The microwave proves to be very practical in everyday cooking. Many people use the device, but very few know what happens during this food processing.
Microwaves cause the molecules in the food to vibrate, and the particles rub against each other, generating heat. Microwaves are electromagnetic waves whose frequency ranges between infrared and broadcast waves. Microwaves can be used to either cook or reheat food. Health concerns about this technology have not been confirmed to date.
However, if specific safety and cooking instructions for microwave ovens are not followed, overheating and insufficient heating can lead to undesirable changes in food.
Nutrients may be lost if a high and prolonged microwave power level is set. In particular, the fat-soluble vitamins A, D, and E in meat and fish and essential fatty acids are affected because meat and large pieces of fish take longer than vegetables or dairy products to cook or fully heat. In addition, the texture of the food may suffer. Chunks of meat become tough and leach out as the high temperature removes liquid from them. Carbohydrate-rich foods with a high water content are also affected in this way. Loss of appearance and flavor can therefore be expected. Water-soluble and heat-sensitive vitamins, such as vitamin C, do not have it easy in this position.
It’s so convenient: the plate with food is slid quickly into the microwave. The microwave is particularly interesting for single and small households, as it allows food to be prepared inexpensively and is time-saving. However, you should pay attention to some critical points to avoid the loss of quality of the food.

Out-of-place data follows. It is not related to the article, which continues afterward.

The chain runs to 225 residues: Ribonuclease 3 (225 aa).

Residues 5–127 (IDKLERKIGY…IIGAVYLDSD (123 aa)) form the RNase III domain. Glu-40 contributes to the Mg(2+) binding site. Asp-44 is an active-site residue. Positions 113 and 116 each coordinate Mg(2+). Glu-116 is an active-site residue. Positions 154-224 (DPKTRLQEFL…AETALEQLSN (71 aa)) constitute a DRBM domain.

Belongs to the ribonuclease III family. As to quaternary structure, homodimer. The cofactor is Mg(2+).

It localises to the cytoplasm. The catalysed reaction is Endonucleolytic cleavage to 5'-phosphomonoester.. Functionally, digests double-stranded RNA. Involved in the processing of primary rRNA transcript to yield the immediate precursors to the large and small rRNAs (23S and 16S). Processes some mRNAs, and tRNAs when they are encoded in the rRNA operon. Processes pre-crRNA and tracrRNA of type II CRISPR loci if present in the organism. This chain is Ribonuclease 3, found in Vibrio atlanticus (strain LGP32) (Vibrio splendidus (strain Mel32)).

Before use, familiarize yourself with the operation of the device, especially with the recommended cooking times.
Use special microwaveable dishes such as glass, porcelain, earthenware, ceramic (with glaze), and special plastic containers.
If possible, the plate should be filled with foods that require equal cooking times due to similar-sized pieces. Otherwise, you risk that some of them will not be adequately heated and the others will be wholly overheated.
Dishes should be covered with loose-fitting lids or hoods.
Dishes should be heated to at least 70 °C to kill harmful microorganisms.
It is advisable to stir or turn the food in between so that the heat can be distributed evenly.
Salt should only be added after cooking because salt removes moisture from the food, causing the surface to dry out considerably.
Adding fat is unnecessary; only low-liquid foods should be enriched with a bit of water.
Foods such as poultry or dishes containing fresh eggs should be prepared at a lower power level to avoid the loss of nutrients.
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